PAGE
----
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This content starts with an introduction to smart cards and a brief review of ISO 7816, the smart cards conventional. Given the background on smart cards in previous Java Designer content, this sequel will begin with an answer to the question, “What is a Java Card?” and an introduction to the Java Card program structure. Next, we’ll focus on the many issues particular to the Java Card, including the Java Card lifecycle; the Java Card 2.0 language part and API collection classes; and Java Card protection. Then we’ll discuss the Java Card playback environment and show how a Java Card runs. We’ll close with an lighting example: Searching for wallet program written just for the Java Card.


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What is a smart card?


Identical to the size of a bank credit cards, a smart cards stores and processes details through the digital tour included in rubber in the plastic substrate of its body. There are two primary kinds of smart cards: A smart smart cards contains a micro-processor and offers study, write, and determining capability, like a small microcomputer. A storage, on the other hand, does not have a micro-processor and is meant only for details storage. A storage uses protection reasoning to control the accessibility of storage.


All smart cards contain three kinds of memory: chronic non-mutable memory; chronic mutable memory; and non-persistent mutable storage. ROM, EEPROM, and RAM are the most widely-used storage for the three specific kinds in the current smart cards. Persistent storage is generally known as non-volatile storage. We will use the conditions chronic and non-volatile interchangeably in this post.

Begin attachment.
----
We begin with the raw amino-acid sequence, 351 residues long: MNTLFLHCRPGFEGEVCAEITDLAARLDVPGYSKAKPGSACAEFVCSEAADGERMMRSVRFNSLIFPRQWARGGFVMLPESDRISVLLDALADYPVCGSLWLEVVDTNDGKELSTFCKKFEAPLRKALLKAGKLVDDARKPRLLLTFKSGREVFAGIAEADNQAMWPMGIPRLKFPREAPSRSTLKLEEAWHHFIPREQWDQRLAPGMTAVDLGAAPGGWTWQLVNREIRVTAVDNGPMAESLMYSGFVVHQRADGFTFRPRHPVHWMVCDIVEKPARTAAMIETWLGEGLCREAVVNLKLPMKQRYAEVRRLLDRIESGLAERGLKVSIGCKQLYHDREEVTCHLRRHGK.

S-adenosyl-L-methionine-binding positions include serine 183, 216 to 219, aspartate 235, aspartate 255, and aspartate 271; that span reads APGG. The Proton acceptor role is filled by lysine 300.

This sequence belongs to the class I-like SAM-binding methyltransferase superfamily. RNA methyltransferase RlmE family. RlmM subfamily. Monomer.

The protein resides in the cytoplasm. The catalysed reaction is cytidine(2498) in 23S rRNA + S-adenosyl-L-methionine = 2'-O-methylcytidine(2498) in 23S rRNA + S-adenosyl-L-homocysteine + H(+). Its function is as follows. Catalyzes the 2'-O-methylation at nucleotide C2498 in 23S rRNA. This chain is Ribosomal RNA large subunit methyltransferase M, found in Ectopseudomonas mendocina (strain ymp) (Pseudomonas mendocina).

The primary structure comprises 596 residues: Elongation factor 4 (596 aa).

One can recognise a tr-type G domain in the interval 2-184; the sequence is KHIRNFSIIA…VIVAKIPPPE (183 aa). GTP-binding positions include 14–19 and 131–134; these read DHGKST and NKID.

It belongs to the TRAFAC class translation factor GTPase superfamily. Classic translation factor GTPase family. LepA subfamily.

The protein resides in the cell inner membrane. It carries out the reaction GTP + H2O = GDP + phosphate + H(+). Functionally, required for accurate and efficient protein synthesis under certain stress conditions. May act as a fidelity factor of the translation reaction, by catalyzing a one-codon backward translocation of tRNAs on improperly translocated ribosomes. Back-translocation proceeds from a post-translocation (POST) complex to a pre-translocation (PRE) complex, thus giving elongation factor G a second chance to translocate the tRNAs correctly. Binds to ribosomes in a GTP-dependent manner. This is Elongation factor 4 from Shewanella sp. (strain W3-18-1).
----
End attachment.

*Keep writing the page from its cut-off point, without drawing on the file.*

ISO 7816 aspect 1-7, defined by International Standard Organization, contains a set of requirements that covers various aspects of smart cards. ISO 7816 comprises of:


  • Physical features (part 1)

  • Measurements and of the connections (part 2)

  • Electronic alerts and Transmitting methods (part 3)

  • Inter-industry instructions for switch (part 4)

  • Application identifiers (Part 5)

  • Inter-industry details elements (Part 6)

  • Inter-industry instructions for SCQL (Part 7)

  • Normally, a smart cards does not contain a energy source, a display, or a key-board. It communicates with the outside globe using the sequential interaction interface via its eight contact points. The size and of the connections are covered in aspect 2 of ISO 7816. This plan shows the connections on a smart cards.


A smart cards is placed into a Card Approval System (CAD), which may connect to another computer. Other conditions used for the Card Approval System are international airport, reader, and IFD (interface device). They all provide the same primary functions, namely to provide them with energy and to establish a data-carrying connection.


When two computers get in touch with each other, they exchange details offers, which are constructed following a set of methods. In the same way, smart cards speak to the outside globe using their own details offers — known as APDU (Application Protocol Data Units). APDU contains either a control or a reaction message. In them globe, the master-slave model is used whereby a smart cards always performs the inactive role. In other words, a smart cards always stays for a control APDU from a international airport. It then carries out the action specified in the APDU and responses to the international airport with a reaction APDU. Command APDUs and reaction APDUs are interchanged on the other hand between a credit cards and a international airport.


What is a Java Card?


A Java Card is a smart cards that is capable of running Java programs. The Java Card 2.0 requirements was published at http://www.javasoft.com/javacard. It contains details for building the Java Card virtual machine and program development interface (API) in smart cards. The minimum program requirement is 16 kilobytes of read-only storage (ROM), 8 kilobytes of EEPROM, and 256 bytes of ram (RAM).


The program structure on the Java Card is shown in the following determine.


As shown in the determine, the Java Card VM is built on top of a particular incorporated routine (IC) and native os implementation. Thus you can join the institute of Java developer to make your career in this field.


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